Questions to be answered¶
Do you have to use ZeroMQ? Why not avoid dependencies?
There’s nothing in the design which requires ZeroMQ. The API contract hides the implementation. However ZeroMQ does what is needed and is available cross-platform and cross-language and with Python bindings.
(Just came across http://nanomsg.org/index.html which is a—possibly unmaintained—fork of ZeroMQ with a particular eye to Posix-compliance & open licensing).
A couple more factors have been pointed out which tell against using ZeroMQ as a dependency:
- The build process, at least for some *nix, might be daunting for teachers unfamiliar with the concepts.
- It moves the student one step further away from the underlying sockets.
Why not use [some zeroconf implementation]?
This is somewhat the converse of the ZeroMQ question above. And the answer is similar, mutatis mutandis: there’s nothing which precludes the use of using a zeroconf solution on a given platform. But cross-platform support is spotty, and it’s more geared towards, eg, printer discovery and machine discovery. What we’re after is a little more ad hoc and transient.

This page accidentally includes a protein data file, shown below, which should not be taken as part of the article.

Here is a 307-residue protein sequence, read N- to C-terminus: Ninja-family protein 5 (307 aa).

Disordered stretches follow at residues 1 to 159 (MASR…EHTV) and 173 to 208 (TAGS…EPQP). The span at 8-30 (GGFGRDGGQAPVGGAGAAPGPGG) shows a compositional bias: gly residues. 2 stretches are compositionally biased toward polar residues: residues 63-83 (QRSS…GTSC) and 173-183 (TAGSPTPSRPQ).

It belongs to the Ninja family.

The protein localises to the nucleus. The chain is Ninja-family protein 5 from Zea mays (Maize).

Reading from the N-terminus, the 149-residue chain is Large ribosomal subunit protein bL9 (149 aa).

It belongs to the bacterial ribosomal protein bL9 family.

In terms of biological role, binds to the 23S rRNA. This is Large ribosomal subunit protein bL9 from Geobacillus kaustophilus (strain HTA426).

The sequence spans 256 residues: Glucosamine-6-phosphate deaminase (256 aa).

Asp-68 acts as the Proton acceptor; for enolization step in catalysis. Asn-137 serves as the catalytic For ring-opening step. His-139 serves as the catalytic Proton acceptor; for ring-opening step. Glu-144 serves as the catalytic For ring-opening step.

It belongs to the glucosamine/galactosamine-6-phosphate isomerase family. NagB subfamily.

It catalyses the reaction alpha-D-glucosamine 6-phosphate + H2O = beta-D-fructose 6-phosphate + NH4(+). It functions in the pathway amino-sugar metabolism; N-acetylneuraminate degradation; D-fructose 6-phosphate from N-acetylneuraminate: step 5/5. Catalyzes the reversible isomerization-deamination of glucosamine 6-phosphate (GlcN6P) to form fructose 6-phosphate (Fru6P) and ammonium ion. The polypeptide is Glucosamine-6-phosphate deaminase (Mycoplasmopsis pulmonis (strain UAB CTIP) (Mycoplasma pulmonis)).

The discovery API is simply advertise / discover. If it turns out that those can be implemented more simply and/or robustly on top of a zeroconf service—or some other existing library—then we can switch to that under the covers.
Do we want to allow multiple services to register under the same name?
This sounds sort of neat, allowing for load-balancing etc. But it raises all sorts of complications in the code especially when one of them is removed. Although the implementation as I write allows for this, I think on mature reflection that it is best left out of a simple package like this. [UPDATE: multiple registration has been removed]
If it were needed, eg in a many-to-many chat situation, it could be implemented fairly easily on top of networkzero by defining a “service:<GUID>” naming convention to distinguish related by distinct services.
What happens if the process hosting the Beacon shuts down before the others do?
This is actually less of a problem than it sounds. There are three situations I can think of:
- A new service starts up and want to find an existing service – this will fail because the existing adverts are lost.
- An existing service wants to use another existing service whose address it has previously discovered. This will succeed as long as it no needs to discover the address of a named service.
- An existing service attempts to unadvertise itself, typically on shutdown. This will fail, but that failure can be mitigated by having the unadvertise code run with a timeout and simply warn if there’s no response.